More than 45 child and refugee rights organisations have called on the EU and its member states to address the most urgent protection gaps in the treatment of child migrant rights at a conference in Malta. The ECRE Weekly Bulletin has spoken to Elona Bokshi, ECRE Senior Policy and Project Officer – Children about the perspective and challenges revealed at the conference.

A relatively broad field of participants were present at the event. Is there in your opinion a growing consensus across different actors on challenges and solutions in the protection of the rights of child migrants?

 It is a critical moment to strengthen the joint advocacy efforts both at EU and national level. Rather than individualized advocacy efforts based on the protection of the rights of specific target groups such as separated children or asylum seeking unaccompanied minors, missing children or undocumented children etc. we see actors coming together to jointly advocate for a comprehensive and right based approach policy framework to all children.

So, indeed there is a growing concern for the protection of migrant’s children rights and the need that they should be identified as children, first and foremost, rather than some sub-category of migrants – the broader definition ‘children on the move’ illustrates that approach.

One of the key challenges addressed at the conference was children going missing or children lost in migration. Could you sum up the main causes and consequences of this phenomenon? 

Last year the estimated figures by Europol that 10.000 migrant children were missing ‘shocked’ many EU official, journalist etc. but the truth is that the real figure could well be much higher.  In general, disaggregated information such as on non- asylum seeking children, data and information about profiles of child migrants are fragmented and do not provide any details about the gender and age of the children.

Reasons for children going missing are diverse and include the fear of a negative decision on the asylum application or family reunification procedures, the fear of being detained and deported, poor conditions in shelters, ineffective guardian systems or being at the mercy of a smuggling or trafficking gangs also play a significant role.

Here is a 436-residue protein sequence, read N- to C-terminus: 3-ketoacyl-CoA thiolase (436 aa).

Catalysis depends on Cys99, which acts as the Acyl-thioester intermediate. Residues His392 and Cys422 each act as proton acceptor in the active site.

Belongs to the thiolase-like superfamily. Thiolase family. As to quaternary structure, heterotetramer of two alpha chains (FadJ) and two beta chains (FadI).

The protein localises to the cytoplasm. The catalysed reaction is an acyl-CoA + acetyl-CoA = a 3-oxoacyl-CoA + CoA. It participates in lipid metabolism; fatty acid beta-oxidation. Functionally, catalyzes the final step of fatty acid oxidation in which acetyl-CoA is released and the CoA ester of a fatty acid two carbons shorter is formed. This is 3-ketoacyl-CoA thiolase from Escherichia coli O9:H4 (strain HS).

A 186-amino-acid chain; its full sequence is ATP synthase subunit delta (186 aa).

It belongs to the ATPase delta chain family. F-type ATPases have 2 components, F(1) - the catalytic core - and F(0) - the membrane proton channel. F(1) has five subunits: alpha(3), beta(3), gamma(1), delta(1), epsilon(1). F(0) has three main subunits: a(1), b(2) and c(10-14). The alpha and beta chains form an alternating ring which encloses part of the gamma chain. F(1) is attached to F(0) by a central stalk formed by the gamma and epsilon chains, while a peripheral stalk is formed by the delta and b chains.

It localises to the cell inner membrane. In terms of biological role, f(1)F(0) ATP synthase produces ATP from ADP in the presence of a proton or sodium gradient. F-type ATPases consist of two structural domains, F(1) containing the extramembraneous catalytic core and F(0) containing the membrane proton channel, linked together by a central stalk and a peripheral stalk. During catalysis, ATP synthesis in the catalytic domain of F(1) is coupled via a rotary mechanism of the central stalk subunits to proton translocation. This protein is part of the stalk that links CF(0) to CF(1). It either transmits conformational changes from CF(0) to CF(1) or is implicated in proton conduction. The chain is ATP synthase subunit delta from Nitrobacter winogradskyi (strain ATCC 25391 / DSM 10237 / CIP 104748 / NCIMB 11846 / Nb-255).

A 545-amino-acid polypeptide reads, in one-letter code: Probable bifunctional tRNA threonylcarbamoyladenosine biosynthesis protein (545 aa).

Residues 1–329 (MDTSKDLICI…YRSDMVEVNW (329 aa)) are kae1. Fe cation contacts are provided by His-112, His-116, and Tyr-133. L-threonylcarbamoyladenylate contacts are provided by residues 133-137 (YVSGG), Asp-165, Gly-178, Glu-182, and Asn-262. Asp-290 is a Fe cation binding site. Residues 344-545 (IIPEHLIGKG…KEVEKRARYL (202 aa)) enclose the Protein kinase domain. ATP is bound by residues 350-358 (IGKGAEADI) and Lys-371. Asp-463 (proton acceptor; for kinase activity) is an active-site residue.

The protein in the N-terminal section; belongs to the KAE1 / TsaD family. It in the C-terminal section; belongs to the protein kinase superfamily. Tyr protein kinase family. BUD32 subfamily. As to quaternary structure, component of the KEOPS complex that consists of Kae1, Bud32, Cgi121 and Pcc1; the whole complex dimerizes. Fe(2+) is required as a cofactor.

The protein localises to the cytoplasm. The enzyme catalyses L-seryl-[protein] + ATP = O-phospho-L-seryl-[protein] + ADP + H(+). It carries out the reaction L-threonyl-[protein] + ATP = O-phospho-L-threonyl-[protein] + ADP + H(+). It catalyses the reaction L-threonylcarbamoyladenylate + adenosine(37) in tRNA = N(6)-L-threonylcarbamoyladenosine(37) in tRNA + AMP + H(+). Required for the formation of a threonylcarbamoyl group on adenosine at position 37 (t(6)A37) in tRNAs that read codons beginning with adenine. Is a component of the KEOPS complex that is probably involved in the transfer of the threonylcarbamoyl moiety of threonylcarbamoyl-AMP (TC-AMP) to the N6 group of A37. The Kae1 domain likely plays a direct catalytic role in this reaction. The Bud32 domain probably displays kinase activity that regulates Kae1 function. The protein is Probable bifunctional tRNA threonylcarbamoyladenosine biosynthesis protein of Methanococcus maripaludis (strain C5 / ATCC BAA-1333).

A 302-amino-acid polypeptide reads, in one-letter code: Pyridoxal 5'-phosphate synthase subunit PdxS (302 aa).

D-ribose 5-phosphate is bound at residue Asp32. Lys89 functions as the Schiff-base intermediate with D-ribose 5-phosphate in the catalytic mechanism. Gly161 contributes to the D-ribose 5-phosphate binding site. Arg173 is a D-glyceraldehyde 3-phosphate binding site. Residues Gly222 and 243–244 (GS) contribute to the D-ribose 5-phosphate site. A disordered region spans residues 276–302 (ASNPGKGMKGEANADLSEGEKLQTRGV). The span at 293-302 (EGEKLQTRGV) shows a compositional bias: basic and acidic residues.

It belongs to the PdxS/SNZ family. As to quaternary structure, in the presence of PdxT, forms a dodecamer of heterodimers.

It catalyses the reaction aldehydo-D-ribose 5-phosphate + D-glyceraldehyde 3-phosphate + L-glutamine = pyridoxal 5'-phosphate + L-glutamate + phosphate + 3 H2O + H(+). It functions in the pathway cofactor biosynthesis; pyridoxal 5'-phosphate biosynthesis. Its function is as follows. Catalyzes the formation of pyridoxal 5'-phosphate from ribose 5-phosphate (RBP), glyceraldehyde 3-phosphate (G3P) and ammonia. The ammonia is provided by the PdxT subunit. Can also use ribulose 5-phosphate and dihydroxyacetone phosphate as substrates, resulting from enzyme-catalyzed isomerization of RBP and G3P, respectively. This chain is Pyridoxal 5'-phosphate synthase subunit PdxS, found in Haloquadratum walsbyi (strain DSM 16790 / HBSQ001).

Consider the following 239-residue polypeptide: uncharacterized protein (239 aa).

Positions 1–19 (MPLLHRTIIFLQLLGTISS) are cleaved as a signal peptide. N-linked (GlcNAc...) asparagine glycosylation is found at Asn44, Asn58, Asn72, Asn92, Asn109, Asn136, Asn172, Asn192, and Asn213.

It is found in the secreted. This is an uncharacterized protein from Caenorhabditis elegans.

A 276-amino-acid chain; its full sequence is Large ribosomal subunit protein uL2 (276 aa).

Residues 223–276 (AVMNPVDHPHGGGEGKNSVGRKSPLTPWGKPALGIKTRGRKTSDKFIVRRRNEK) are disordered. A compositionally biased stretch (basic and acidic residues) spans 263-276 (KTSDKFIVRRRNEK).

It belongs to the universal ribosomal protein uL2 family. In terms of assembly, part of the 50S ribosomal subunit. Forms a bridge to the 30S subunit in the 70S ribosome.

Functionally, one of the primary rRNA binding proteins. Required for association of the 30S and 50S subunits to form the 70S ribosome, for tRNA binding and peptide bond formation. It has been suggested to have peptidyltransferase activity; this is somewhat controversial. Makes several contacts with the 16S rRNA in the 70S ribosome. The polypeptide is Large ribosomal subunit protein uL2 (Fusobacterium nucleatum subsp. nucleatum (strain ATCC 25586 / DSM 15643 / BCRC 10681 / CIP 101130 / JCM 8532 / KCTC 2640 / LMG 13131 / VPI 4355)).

The conference conclusions offers a set of operational and policy recommendations. Could you outline the most relevant ones?

The best interest of the child should guide all the decisions as a fundamental guiding principle. It was established that detention can never be in the best interest of the child and by definition is a violation of their rights. In addition, the quality of the reception facilities and services should be ensured by all Member States in line with the rights and the needs of the children. It is also vital for unaccompanied children in need of protection to have quality legal assistance at all stages of the asylum process. Moreover, it is important to have a functioning Guardianship system in place and the guardians should be trained not only in child care but also in the safeguards of the child’s best interest. At the same time, Children should be empowered, heard and able to express their views and participate in all decisions related to their future.

Last but not least the overall policy framework recommendations are at the heart of our joint advocacy.

The conference reflected an awareness of protection gaps and potential solutions. Where do we go from here – what are the next steps?

The conference conclusions outlined in this document are open for endorsement so I would encourage ECRE membership to endorse the recommendations and disseminate at national level. Policy on migration is currently decided at a very high political level. This requires strengthening the links between EU and national advocacy, to push potential allies to step forward jointly for a more progressive EU strategy on children.

In terms of the joint advocacy efforts, ECRE together with other child rights NGOs based in Brussels, are closely working together to promote a comprehensive child rights approach through the project partnership entitled ‘Putting migrant children’s rights at the heart of the EU Agenda.’ Strengthening joint advocacy efforts through EU advocacy meeting and targeted messages.

Read the Conference Conclusions